We FINALLY did an overnight passage. I’ve been avoiding this for a long, long time.
In the end, I really almost had no choice. While there were ways and means of getting from Nassau to the Abacos without an overnighter, I saw the trip as an opportunity to finally get this “first” out of the way. We figured it was an 18-22 hour run and since it was late June, the nights were as short as they were ever going to get, less time sailing in the dark! Weather was also in our favour, we had easterly winds forecasted for 10-15 knots, seas less than 3’ and a half moon with mostly clear skies. It wasn’t going to get any better than this.
We spent three days watching this perfect weather window approach, discussed it daily and made the boat ready in case we decided to go. Saturday morning came and with the good weather confirmed, we completed our chores, hauled anchor at 13:30, raised the sails and within 15 minutes were under full sail doing over 5 knots towards the Abacos. I could not believe I was doing this. On the one hand I was confident in the decision to go and on the other, I really didn’t know how I’d like being on deck in the middle of the night by myself.
Within 45 minutes of departure, the wind kicked up from 14 to 17 knots and shifted as we pulled away from New Providence Island. We had to make a slight course alteration to keep the crew comfortable and hoped the previously predicted, veering winds would arrive later in the trip. We now had speed over ground around 6 knots. Sweet.
We read, napped and had a pretty laid back afternoon. We watched cruise ships and freighters pass, both with our eyes and watching their track on radar. Only one cruise ship came close and it was during daylight hours, so we didn’t freak out.
As the sun was starting to lower we put one reef in the main, just as a precaution, and left the Genny out full, knowing it could be reefed later from the cockpit if necessary. Tim had prepared a pasta meal before we left the anchorage so it only required heating up. We ate in the fading light of the setting sun and planed our watches for overnight. I picked the second watch and headed to bed at 21:00 so I could hopefully get three hours sleep before my midnight watch.
In order for the other person to have any hope of getting a good rest we have certain rules for being alone in the cockpit at night. 1) You must wear your lifejacket and harness. Ours are one in the same and we are always clipped into the cockpit when alone in rough weather or at night. 2) If you need to so much as put a pinkie outside the cockpit, you wake the other person. I’d rather be woken and drag myself into the cockpit in the middle of my off watch than find out hours later something untoward had happened on deck while I was sleeping… 3) You clip into the jack-lines on deck even if the seas are calm flat. I fell off the swim platform once, at anchor, in flat water so anything is possible and as it would be very difficult to find a person in the water in the dark if they were to slip off, we’re better safe than sorry.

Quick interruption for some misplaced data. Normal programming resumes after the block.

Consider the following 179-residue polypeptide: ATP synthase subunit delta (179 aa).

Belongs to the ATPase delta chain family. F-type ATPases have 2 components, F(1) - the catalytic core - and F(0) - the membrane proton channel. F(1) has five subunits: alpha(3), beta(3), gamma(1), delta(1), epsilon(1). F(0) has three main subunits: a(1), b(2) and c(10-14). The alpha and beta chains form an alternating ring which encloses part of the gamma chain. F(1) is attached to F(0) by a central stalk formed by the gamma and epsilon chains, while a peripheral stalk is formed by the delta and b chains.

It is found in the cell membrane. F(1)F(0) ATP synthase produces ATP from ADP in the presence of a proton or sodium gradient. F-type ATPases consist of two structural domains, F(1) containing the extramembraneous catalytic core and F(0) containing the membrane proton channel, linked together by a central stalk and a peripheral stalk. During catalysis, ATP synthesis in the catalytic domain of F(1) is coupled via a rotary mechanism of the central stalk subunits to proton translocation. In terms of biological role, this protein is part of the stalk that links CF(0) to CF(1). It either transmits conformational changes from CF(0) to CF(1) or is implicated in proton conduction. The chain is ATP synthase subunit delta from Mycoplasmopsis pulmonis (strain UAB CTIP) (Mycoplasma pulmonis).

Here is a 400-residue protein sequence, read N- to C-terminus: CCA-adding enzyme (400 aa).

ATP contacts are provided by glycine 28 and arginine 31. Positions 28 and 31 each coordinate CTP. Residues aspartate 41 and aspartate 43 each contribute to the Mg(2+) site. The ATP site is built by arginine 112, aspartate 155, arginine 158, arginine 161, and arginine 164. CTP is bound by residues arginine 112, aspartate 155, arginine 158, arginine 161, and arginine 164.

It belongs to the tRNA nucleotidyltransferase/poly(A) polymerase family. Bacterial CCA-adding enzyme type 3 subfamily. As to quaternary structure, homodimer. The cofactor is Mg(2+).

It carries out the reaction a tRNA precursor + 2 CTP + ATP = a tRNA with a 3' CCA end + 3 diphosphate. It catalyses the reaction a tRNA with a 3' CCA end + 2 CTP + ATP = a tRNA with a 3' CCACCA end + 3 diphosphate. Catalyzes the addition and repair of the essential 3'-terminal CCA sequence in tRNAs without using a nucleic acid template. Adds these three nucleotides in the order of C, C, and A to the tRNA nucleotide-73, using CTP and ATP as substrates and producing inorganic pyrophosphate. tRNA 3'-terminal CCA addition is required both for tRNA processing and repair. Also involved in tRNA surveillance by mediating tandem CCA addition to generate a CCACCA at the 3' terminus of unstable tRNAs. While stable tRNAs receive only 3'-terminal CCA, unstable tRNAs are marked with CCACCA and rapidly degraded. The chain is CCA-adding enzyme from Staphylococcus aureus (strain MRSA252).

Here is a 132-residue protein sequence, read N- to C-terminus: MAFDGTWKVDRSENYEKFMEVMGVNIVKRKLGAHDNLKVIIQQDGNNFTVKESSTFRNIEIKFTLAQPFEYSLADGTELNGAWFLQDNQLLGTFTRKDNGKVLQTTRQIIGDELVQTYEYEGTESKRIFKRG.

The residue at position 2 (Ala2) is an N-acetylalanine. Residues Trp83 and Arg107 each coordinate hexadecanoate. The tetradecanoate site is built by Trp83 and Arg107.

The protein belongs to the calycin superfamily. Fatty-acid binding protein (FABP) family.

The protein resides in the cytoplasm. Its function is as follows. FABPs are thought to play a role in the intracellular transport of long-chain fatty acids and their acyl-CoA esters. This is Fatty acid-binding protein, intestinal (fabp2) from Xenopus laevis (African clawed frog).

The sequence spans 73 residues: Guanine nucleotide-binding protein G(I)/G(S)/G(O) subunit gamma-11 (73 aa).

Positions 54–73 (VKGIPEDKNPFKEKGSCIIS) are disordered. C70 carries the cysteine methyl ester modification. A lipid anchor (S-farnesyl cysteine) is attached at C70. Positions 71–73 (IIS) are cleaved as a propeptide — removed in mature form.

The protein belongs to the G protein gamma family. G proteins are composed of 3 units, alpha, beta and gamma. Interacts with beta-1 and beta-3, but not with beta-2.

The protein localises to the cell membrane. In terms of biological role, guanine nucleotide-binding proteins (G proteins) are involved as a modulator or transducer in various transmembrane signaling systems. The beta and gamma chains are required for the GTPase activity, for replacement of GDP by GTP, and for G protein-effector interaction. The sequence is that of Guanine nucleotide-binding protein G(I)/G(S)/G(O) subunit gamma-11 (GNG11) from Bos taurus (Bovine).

We were headed into the wind (close hauled) and the boat was bouncing in the 2-3 foot waves, so it was a bit rocky. We’d set up the lee cloth in the salon, but I choose to try the aft cabin as Tim thought there would be more air back there. There was a great breeze, but the motion back there kept me from getting any sound zzzzz’s.
At midnight my alarm went off and I headed onto the deck. Tim was ready with his end of watch briefing. There was a ship in the distance far behind us, looked like approx. 16 miles away on the radar and not heading in our direction. The flashing light to the port side was in fact on shore, it was the Hole in the Wall lighthouse, we’d already made it to the south end of the island! Just before Tim went down to bed, I noticed another “ship” on the horizon, I looked for it on the radar and could not find it. Five minutes later, I realized the bright light on the horizon was the rising moon!
My three hours on deck flew by. I scanned the horizon every ten minutes. Checked our chart plotter every 30 minutes. Wrote our position, speed and other navigational details in the cockpit notebook every hour. In between tasks I listened to podcasts to keep me entertained. While I can’t say I loved being alone on deck, I really didn’t mind it.
I tried to give Tim four hours before calling him back on deck, but my sleep had been so poor, I caved at 03:15 and went below to wake him.
After updating him on our position and estimated time of arrival, I decided to try the salon berth. I turned out to be way more comfortable than the aft cabin but also way more noisy and pretty hot. Still, I slept. Tim woke me at 06:30 as we approached our waypoint, it was time to drop the sails and head into the harbour! Less than an hour later and we were settled at anchor. Tim was in Little Harbour, Abaco with his parents 28 years ago on their sailboat and was excited to explore and see if he recognized anything from that trip.
From the beginning, Tim’s philosophy has been, if I have good sailing experiences, I will become more confident and want to do more challenging things. This overnight passage was planned with that in mind and was a huge success.
After tidying up the boat, we headed ashore to the famous Pete’s Pub and celebrated with a Goombay Punch (or two).